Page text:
By Chesney Hearst, Senior Contributing Reporter

RIO DE JANEIRO, BRAZIL – Recent data from the Instituto de Segurança Pública (ISP), shows an increase in crime rates in Rio’s neighboring city of Niterói. Uneasy residents point to the lack of policing in areas and the city has responded with plans to reinforce officers.

Niteroi Police, Rio de Janeiro, Brazil News
The occupation of Niterói’s Palácio, Estado, Arroz, and Chácara communities on December 4th, photo by Salvador Scofano/Imprensa RJ.

The ISP findings from September 2013 showed that homicides increased 116 percent over the same period in the previous year, with thirteen murders reported compared to six in 2012.

This data comes after the recent murder of teacher Vânia Brandão Portes in Niterói’s previously relatively quiet South Zone. On December 6th, the fifty-seven-year-old Portes, a volunteer teacher of reading and writing to adults in favela da Grota do Surucucu, was stabbed to death by intruders in her home in the neighborhood of São Francisco.

“I’ve noticed in the past few years, increasing crime rates in Niterói, including drug, assault and murder cases,” Lawyer and resident of Icarai, Niterói, Tatiana Rosa told The Rio Times. “The high incidence of crime in Niterói absolutely makes me feel less safe and it affects my way of living.”

Military Police (MP) had been patrolling that neighborhood by bike for two years after the one police base responsible for the area had been disabled. “I have spoken with the locals and they asked about our policing approach,” Gilson Chagas, Lieutenant Colonel of the 12th Batalhão de Polícia Militar told O Globo. “We found the best patrol [of São Francisco] was with bicycles around the neighborhood. It was better than having police based at a [fixed] point.”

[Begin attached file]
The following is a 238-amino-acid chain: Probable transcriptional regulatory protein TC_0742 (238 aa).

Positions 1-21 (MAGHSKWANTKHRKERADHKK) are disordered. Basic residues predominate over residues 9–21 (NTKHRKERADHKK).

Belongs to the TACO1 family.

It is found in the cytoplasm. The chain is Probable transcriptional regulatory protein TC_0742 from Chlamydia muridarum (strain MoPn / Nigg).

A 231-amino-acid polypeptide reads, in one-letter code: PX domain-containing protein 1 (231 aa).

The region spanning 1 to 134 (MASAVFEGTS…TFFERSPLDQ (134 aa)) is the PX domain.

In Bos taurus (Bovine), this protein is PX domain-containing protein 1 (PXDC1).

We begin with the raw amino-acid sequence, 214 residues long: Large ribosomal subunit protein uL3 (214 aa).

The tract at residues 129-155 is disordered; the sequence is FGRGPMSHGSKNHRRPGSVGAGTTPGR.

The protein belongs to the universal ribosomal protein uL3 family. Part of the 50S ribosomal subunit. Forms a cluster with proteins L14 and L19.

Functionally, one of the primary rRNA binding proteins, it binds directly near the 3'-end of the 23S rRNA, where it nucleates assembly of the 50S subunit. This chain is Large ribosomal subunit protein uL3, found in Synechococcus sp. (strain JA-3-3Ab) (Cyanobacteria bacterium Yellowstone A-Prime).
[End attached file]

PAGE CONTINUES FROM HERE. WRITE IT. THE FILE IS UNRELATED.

Police helicopters circling  Niterói favelas, Rio de Janeiro, Brazil News
Police helicopters circling Niterói’s favelas, photo by Salvador Scofano/Imprensa RJ.

The ISP findings for São Francisco for September 2013 found the highest increases in crimes were for homicides, rapes and robberies of homes, pedestrians and theft of vehicles.

“We’re now watching the crime rates and trying to achieve solutions. Crimes committed [in homes and inside buildings] are very difficult to prevent, like the unfortunate case of a teacher,” said Chagas.

“We operate in an area of 469 square kilometers, which has 614,846 inhabitants. We have 820 military police and we will receive sixty more by the end of the month.”

In January, the State Department of Security also stated that the Niterói neighborhoods of Fonseca and Pendotiba would gain approximately sixty new officers each between the start of the year and March.

Authorities also announced approximately four hundred police officers were part of Niterói’s recently installed Companhia Destacada operation. Similar to a pacification force seen in Rio, the Companhia Destacada will patrol four of Niterói’s most dangerous favelas; Palácio, Estado, Arroz and Chácara.

However residents are hoping for more long term solutions as well. “I do believe Niterói needs more police patrols in many of its areas but I think that it’s also necessary to create public polices about the homeless, against drugs and that favor better education,” concluded Rosa. “It’s not enough to increase police patrols in the area if the government does not improve education and work toward crime prevention through the mobilization of society.”

Understaffed police stations have been a problem in Niterói for some time: in 1970 there were 3,200 active duty Military Police officers in the city; in April 2012 there were only 800, although the population increased by fifty percent in the same period. Jorge Roberto Silveira, then mayor of Niterói, acknowledged that the criminal exodus from Rio has exacerbated the situation.


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